After the palace I navigated into a neighborhood to find the small, but interesting photography museum, which ironically didn’t allow for any photography on premises. I then also realized that I was fairly close to one of the restaurants that I had mapped out that made octopus dumplings, so I found my way over there and had these for lunch.
As the weather turned a bit wet, I mapped my way back to my hotel in Shinjuku. I had reservations for a special sushi dinner and knew I wanted to rest for an hour or so first.
The Bars of Golden Gai
After an excellent sushi dinner (see food section below), I grabbed my camera and headed to Golden Gai, the sole remaining area of pre-war structures in Tokyo and a popular drinking neighborhood. I set my 23mm lens on f/1.4 and just strolled the narrow streets focusing on the decorated entryways and narrow staircases.
Many of the bars don’t welcome tourists, but some do and they usually post it on a sign. As I passed one of the bars, I saw a group of three people from Amsterdam who I had met in the streets earlier. I went in, paid my cover and had one drink with them. Perhaps it was the early hour, before midnight, or perhaps it was the season, but Golden Gai was quiet and uncrowded. Either way, I wanted to make the most of my next day so I went back to my hotel after one drink.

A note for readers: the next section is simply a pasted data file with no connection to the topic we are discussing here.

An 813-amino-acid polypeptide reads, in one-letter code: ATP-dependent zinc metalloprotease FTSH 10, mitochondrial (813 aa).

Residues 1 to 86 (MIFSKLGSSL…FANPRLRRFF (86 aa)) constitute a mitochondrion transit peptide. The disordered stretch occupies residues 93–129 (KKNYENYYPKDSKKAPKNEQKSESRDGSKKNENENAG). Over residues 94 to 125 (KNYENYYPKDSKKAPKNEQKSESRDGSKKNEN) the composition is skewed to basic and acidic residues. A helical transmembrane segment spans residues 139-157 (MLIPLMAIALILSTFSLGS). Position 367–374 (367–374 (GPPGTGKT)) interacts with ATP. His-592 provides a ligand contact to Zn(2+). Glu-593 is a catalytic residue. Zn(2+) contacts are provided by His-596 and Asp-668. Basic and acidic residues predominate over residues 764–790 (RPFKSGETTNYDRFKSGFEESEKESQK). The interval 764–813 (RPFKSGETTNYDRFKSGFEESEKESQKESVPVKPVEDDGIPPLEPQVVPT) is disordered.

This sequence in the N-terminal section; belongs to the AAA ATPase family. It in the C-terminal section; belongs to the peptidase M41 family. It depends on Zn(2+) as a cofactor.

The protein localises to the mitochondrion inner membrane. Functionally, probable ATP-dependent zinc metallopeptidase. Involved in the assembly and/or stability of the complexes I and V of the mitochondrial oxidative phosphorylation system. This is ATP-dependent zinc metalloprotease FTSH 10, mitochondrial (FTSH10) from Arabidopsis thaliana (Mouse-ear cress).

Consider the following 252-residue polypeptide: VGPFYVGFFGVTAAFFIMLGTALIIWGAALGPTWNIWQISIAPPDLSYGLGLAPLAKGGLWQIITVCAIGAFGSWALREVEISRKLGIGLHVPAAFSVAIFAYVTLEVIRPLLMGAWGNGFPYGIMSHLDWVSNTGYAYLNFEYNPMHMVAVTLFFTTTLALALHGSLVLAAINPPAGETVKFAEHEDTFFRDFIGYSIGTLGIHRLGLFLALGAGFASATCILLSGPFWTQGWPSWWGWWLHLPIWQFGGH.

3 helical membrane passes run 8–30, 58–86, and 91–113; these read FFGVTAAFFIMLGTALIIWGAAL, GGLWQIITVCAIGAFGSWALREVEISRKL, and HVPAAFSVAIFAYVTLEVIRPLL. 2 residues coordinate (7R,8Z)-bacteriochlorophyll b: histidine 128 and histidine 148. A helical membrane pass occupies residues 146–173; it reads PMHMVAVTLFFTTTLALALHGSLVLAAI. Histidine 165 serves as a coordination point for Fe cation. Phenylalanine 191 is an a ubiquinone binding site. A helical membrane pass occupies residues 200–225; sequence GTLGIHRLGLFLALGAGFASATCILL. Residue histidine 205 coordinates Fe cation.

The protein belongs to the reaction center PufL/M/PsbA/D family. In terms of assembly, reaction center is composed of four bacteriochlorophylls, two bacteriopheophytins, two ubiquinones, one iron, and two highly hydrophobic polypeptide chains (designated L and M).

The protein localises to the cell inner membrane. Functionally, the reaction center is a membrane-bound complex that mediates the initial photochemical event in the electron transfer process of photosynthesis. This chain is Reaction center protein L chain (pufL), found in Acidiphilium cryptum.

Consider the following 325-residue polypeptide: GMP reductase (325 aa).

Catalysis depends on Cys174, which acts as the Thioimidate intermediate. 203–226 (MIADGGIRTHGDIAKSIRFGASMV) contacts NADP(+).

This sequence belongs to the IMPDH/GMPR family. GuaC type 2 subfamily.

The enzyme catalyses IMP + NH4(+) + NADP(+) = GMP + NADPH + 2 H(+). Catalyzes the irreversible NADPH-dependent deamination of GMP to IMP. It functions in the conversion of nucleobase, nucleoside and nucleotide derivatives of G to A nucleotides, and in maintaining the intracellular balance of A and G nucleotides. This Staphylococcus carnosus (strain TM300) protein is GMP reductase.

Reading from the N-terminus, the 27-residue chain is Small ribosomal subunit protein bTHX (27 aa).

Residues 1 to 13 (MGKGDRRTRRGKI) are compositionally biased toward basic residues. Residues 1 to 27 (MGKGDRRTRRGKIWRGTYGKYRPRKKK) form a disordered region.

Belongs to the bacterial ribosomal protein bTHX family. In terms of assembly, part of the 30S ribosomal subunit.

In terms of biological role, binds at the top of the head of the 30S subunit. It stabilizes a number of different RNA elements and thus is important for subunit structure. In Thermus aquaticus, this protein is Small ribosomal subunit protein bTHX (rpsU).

Bars of Golden Gai Photo Gallery
For my last full day I planned to hit the temple and the markets around it, as well as the national museum complex. It was a lot to do and a long ways away so I took a train. I still plotted a stop that was about a mile away from my destination so that I could walk through markets and get a view of the giant television tower. One of my favorite shots of the trip is this one of the paraders I encountered in the market under the train tracks on the way to the temple. It’s a good idea to always get off a stop early or late so you see more on the way to your destination.
The temple was quite crowded, but very much worth the visit and the food vendors around it made for one of my favorite experiences in all of Tokyo. I caught the temple at a good time and photographed a performance of traditional dancers.
After the temple, I only had time for one exhibit at the National Museum, but they have a very nice highlights of Japanese culture exhibit that you can see in an hour.